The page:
Letter to Editor 2009 - Ottawa Citizen: Harper's Poetry


Morgan Duchesney: 2009


While Stephen Harper was honoring the sacrifice of Canada’s Afghanistan dead on September 11, he waxed poetic by quoting Archibald Lampman, “But we the living know that to everything there is a season.” Perhaps he was also referring to the possibility of an expensive fall election.

To counter his poetic attempts to minimize the horrific waste of life Canada has endured in Afghanistan, I offer a few reasons for Canada’s presence in Afghanistan whose predictability is matched only by the degree to which their publication is muted and otherwise suppressed. All of the points I make concern Canadian appeasement of the U.S. government and the transnational business interests they serve.

- Canada is in Afghanistan rather than Iraq to appease our powerful U.S. allies. The Afghanistan counter-insurgency, with its lower casualty rate and NATO approval, is more politically viable than the Iraq quagmire.
- Afghanistan is unfortunately located at the centre of a group of oil and natural gas producers such as Turkmenistan, Uzbekistan and Iran. The U.S. government and the transnational corporations they serve must control access to these resources.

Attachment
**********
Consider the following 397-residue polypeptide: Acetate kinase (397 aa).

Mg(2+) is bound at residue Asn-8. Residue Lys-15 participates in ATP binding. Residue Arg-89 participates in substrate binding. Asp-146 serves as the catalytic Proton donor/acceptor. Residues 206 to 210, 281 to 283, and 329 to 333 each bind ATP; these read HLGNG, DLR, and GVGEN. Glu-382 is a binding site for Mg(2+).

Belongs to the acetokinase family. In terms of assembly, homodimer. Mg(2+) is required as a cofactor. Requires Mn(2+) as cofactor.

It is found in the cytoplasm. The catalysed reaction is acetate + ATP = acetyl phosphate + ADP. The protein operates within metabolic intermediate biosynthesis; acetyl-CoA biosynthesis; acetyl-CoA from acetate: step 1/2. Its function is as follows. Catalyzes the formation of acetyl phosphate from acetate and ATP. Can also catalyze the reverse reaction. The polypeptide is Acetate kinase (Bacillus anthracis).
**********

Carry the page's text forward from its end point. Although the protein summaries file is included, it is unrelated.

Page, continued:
- Afghanistan itself has considerable natural resources and can’t be permitted to control its own resources. Hence, the Afghan people are saddled with the inept and corrupt puppet government of Karzai who was elected only after being “selected” by the U.S. government.
- Afghanistan is located at the centre of three nuclear powers: China, Pakistan and India. There is no love between India and Pakistan and the economies of China and India are expanding at a phenomenal pace. The U.S. government must maintain a military presence in this vital and volatile region.

To justify and hide the main reasons or our presence in that unfortunate country, the Canadian government is pretending to believe that that Taliban are a genuine threat to the West. The excellent humanitarian work of Canadian soldiers and aid workers is presented as an emotional smokescreen to discourage dissent and mute critics through a cheap and transparent appeal to emotion.